Author: Stephen King
Source: My copy
"I love crime, I love mysteries, and I love ghosts," says Stephen King, who has combined these elements into a wonderful new story. Joyland is a whodunit noir crime novel and a haunting ghost story set in the world of an amusement park.
It tells the story of the summer in which college student Devin Jones comes to work as a 'carny' in small-town North Carolina and has to confront the legacy of a vicious murder, the fate of a dying child, and the way both will change his life forever. It is also a wonderful coming-of-age novel about friendship, loss, and your first heartbreak. Who dares enter the funhouse of fear?
I loved this book so much; I didn’t want it to end! The feel of it was classic top of his game King. It put me in mind of Bag of Bones. Thinner, and The Body. The story was a sentimental and nostalgic coming of age story; there were triumphs and revelations and a bit of sadness too. The story is told from the point of view of Devin as a wistful older man, looking back at this summer, a monumental one that changed him forever.
In the summer of 1973, college student Devin Jones packed his suitcase and his broken heart and headed down south to work at an amusement park named Joyland. He flounders at first, but soon falls right into the pace and life of a carny – not carny from carny, but good enough, especially at wearing the fur. He is taken under the wing of experienced carny Lane, and makes friends with his fellow coworkers and boarding housemates, Tom and Erin. (I have to interject here – it was a little weird for me to read the names. My name is Erin and my brother’s name is Devin, so it was odd to keep reading our names.) Devin is trying to outrun his heartbreak at the hands of his ex-girlfriend, Wendy. He throws himself into his work, and when not working, either escapes from his memories of his relationship with her by hanging out with Erin and Tom or Lane, and if they are not around, by listening to depressing 70s music in his room. King hints at suicidal thoughts, but doesn’t necessarily go all the way there.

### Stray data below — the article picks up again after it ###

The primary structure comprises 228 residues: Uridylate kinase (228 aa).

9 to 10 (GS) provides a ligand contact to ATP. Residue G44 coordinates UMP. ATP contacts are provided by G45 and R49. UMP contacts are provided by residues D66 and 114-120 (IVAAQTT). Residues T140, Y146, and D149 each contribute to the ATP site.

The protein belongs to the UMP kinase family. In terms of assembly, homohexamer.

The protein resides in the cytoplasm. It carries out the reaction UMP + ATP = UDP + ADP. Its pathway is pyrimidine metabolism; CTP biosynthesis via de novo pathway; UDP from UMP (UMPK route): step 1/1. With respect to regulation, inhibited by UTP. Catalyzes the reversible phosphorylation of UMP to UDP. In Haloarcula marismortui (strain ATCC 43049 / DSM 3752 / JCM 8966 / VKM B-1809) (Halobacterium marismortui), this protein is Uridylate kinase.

Joyland is a happy place, with music, the calls of the carnies, the whooshing and clacking of the rides, the screams and laughter of the children and other patrons of the park. But Joyland has a dark secret, the ghost of a young woman. A few years ago, a young woman was murdered on a ride, and the killer was never caught. Devin plunges headfirst into the mystery, wanting to solve the case. He also wants to see the ghost. She is said to haunt the Horror House – which is run by the cantankerous Eddie Parks. (Eddie is short for Edwin, Devin later finds out, and it is also Stephen King’s middle name)
Devin and his friends work to solve the mystery – much like Scooby Doo and his gang. There are moments of heroism, moments of friendship, a young boy who is confined to a wheelchair but is able to go far in his dreams, the young boy's dog, his mom, and a killer.
One thing though..we never find out what happened to his ex-girlfriend Wendy, and in the story Devin himself says he never heard from her again, not even to properly break up. Did anyone else think this ominous?
Read as part of R.I.P. VIII - Peril the First